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I think the difference was that the infection rate was way out of control and that the real danger was the NHS would be swamped as they were in Spain and Italy, so the govt were forced to change tack. I don't think any government could have survived if say the death rate had doubled.

So there are two schools - suppress the virus, or let it go unfettered. Would be a very brave man to let it go unfettered
 

Andy

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Jul 28, 2013
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I think the difference was that the infection rate was way out of control and that the real danger was the NHS would be swamped as they were in Spain and Italy, so the govt were forced to change tack. I don't think any government could have survived if say the death rate had doubled.

So there are two schools - suppress the virus, or let it go unfettered. Would be a very brave man to let it go unfettered

Not unfettered, but also don’t try and eliminate it. It’s endemic now in Europe.

There’s a reasonable middle ground, but these days people seem to have to be 100% pro or 100% against something which is ridiculous.

Keep some social distancing procedures in place, such as in workplaces, schools and supermarkets.

But the government has no right to control what you do in your own home, it shouldn’t be illegal to have your mother round for a brew. That’s insane.

A recent study, showed that for people 48 and below, seasonal flu is more deadly than Covid to them.

Allow them out to work, to learn and spend money in businesses. A functioning economy allow the country to properly protect the vulnerable and elderly in the long run, and you need to think of the long run now with a virus here to stay.
 

Knutsfordian

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Dec 18, 2014
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I agree with a lot of what you are saying - it really is down to common sense.

Trouble is when the rules are relaxed and people asked to use common sense 1) they can't and 2) they complain the guidelines are too loose and want more clearly defined rules !!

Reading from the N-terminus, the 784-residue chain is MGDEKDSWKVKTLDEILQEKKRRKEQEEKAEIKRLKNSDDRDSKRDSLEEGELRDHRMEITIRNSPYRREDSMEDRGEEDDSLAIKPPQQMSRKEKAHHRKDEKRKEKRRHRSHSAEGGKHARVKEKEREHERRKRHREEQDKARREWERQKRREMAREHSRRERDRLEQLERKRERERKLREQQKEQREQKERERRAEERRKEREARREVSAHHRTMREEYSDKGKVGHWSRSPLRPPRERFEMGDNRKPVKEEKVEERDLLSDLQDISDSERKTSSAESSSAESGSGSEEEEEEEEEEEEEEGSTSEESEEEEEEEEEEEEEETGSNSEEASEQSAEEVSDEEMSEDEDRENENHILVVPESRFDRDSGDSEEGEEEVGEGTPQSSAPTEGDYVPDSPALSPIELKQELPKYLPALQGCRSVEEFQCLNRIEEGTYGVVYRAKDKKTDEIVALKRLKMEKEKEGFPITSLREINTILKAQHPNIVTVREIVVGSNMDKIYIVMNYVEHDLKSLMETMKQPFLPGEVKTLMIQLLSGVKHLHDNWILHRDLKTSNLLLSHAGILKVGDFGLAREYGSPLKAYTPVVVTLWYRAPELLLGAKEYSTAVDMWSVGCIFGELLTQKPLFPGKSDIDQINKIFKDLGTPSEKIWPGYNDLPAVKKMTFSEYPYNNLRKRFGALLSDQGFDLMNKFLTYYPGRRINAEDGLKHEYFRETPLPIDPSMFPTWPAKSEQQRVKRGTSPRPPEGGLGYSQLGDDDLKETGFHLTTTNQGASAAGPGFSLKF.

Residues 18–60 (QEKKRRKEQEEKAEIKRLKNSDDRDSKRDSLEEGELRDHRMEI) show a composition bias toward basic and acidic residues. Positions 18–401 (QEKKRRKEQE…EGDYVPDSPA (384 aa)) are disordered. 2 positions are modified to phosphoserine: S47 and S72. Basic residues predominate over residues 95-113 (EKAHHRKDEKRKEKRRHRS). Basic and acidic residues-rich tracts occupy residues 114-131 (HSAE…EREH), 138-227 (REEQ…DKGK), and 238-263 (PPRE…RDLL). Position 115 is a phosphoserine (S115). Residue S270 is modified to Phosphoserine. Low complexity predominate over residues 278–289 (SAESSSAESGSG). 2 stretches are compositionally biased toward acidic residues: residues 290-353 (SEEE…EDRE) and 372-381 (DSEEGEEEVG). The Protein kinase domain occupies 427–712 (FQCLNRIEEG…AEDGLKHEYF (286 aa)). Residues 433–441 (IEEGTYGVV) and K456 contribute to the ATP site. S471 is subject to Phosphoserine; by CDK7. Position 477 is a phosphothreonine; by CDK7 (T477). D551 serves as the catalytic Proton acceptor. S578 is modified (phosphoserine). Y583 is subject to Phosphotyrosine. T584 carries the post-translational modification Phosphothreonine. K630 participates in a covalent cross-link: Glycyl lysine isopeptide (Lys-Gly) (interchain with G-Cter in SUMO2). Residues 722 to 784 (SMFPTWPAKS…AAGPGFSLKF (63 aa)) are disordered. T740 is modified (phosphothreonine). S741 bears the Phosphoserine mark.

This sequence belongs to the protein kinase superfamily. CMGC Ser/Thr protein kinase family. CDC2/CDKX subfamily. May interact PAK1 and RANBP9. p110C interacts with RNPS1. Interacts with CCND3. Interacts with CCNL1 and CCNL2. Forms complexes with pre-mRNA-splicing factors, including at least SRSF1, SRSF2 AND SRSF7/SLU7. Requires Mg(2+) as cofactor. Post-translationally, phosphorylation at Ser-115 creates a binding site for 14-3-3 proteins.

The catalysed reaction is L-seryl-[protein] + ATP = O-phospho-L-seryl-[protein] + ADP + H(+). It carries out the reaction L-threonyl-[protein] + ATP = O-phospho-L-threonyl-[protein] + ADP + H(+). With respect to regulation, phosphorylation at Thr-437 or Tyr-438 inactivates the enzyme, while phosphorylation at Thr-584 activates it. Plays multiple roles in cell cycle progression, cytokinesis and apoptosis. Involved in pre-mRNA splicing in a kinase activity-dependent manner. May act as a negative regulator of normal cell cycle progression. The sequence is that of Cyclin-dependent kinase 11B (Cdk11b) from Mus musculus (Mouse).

Then we get loads of crap about mixed messaging and the media saying the govt doesn't know its ar$e from it elbow, Labour complaining the Govt needs to decide what it wants, give more local controls, Metro mayors to be consulted and so on. Piers Morgan is exhorting Angela Rayner that Labour should vote against the Govt measures and oppose further lockdown, whilst in the next breath praising NIchola Sturgeon for strong leadership and more lock downs in Scotland and then berating Matt Hancock for trying to lay out the rationale for restrictions. You couldn't make it up !

So overall there's no consensus on what should be in place and not likely to be unless there's a sudden calming down across the political spectrum. If Kier oStarmer/Boris JOhnson are serious about being statesman like they should take a core team to Whitehall. Sit down with Matt Hancock and agree measures that cut across party lines and stop all the rehetoric from politicians and media
 
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Edge

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Totally missed my point Edge.

My point was the track and trace system was the result of civil servants working round the clock. It’s easy to snipe their efforts
it is easy to snipe - but any half-decent IT team wouldn't have made that mistake.
Maybe you rush it in but then over the next 6 months you get it fixed
 
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Ben

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The tide is slowly changing. The Daily Mail have a front page today with a story about 4,000 medical experts and doctors calling for life to return to normal for everyone with the exception of some elderly and vulnerable people. They have called for these groups to be protected while everyone else builds up herd immunity. Good to see some critical media coverage of lockdowns, there has been far too little of that.
 

Knutsfordian

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There are now (at least ) 2 groups of scientists trying to influence the Govt to go one way or the other. If death rates rise the media will pummel the Govt, so they are always going to go with safety first now. We need a cross bench working group to try and make calm, reasoned decisions